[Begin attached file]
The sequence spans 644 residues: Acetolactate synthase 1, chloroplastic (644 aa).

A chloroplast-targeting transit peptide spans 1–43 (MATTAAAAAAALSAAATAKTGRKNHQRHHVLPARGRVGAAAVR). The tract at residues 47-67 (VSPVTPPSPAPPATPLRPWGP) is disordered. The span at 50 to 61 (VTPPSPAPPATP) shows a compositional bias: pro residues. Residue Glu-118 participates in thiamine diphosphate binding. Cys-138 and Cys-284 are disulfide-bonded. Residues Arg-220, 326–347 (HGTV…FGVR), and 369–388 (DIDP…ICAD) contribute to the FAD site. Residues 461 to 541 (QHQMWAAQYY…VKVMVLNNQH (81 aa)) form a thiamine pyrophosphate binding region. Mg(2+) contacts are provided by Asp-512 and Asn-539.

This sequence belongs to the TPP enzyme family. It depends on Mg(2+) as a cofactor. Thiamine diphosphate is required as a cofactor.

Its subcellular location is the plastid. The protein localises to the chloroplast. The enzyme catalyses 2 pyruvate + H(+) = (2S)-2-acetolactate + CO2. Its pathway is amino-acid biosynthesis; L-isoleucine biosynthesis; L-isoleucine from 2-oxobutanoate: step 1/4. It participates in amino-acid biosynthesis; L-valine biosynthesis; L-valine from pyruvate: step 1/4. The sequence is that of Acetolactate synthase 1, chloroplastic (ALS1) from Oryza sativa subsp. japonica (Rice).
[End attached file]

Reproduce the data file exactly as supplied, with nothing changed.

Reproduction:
The sequence spans 644 residues: Acetolactate synthase 1, chloroplastic (644 aa).

A chloroplast-targeting transit peptide spans 1–43 (MATTAAAAAAALSAAATAKTGRKNHQRHHVLPARGRVGAAAVR). The tract at residues 47-67 (VSPVTPPSPAPPATPLRPWGP) is disordered. The span at 50 to 61 (VTPPSPAPPATP) shows a compositional bias: pro residues. Residue Glu-118 participates in thiamine diphosphate binding. Cys-138 and Cys-284 are disulfide-bonded. Residues Arg-220, 326–347 (HGTV…FGVR), and 369–388 (DIDP…ICAD) contribute to the FAD site. Residues 461 to 541 (QHQMWAAQYY…VKVMVLNNQH (81 aa)) form a thiamine pyrophosphate binding region. Mg(2+) contacts are provided by Asp-512 and Asn-539.

This sequence belongs to the TPP enzyme family. It depends on Mg(2+) as a cofactor. Thiamine diphosphate is required as a cofactor.

Its subcellular location is the plastid. The protein localises to the chloroplast. The enzyme catalyses 2 pyruvate + H(+) = (2S)-2-acetolactate + CO2. Its pathway is amino-acid biosynthesis; L-isoleucine biosynthesis; L-isoleucine from 2-oxobutanoate: step 1/4. It participates in amino-acid biosynthesis; L-valine biosynthesis; L-valine from pyruvate: step 1/4. The sequence is that of Acetolactate synthase 1, chloroplastic (ALS1) from Oryza sativa subsp. japonica (Rice).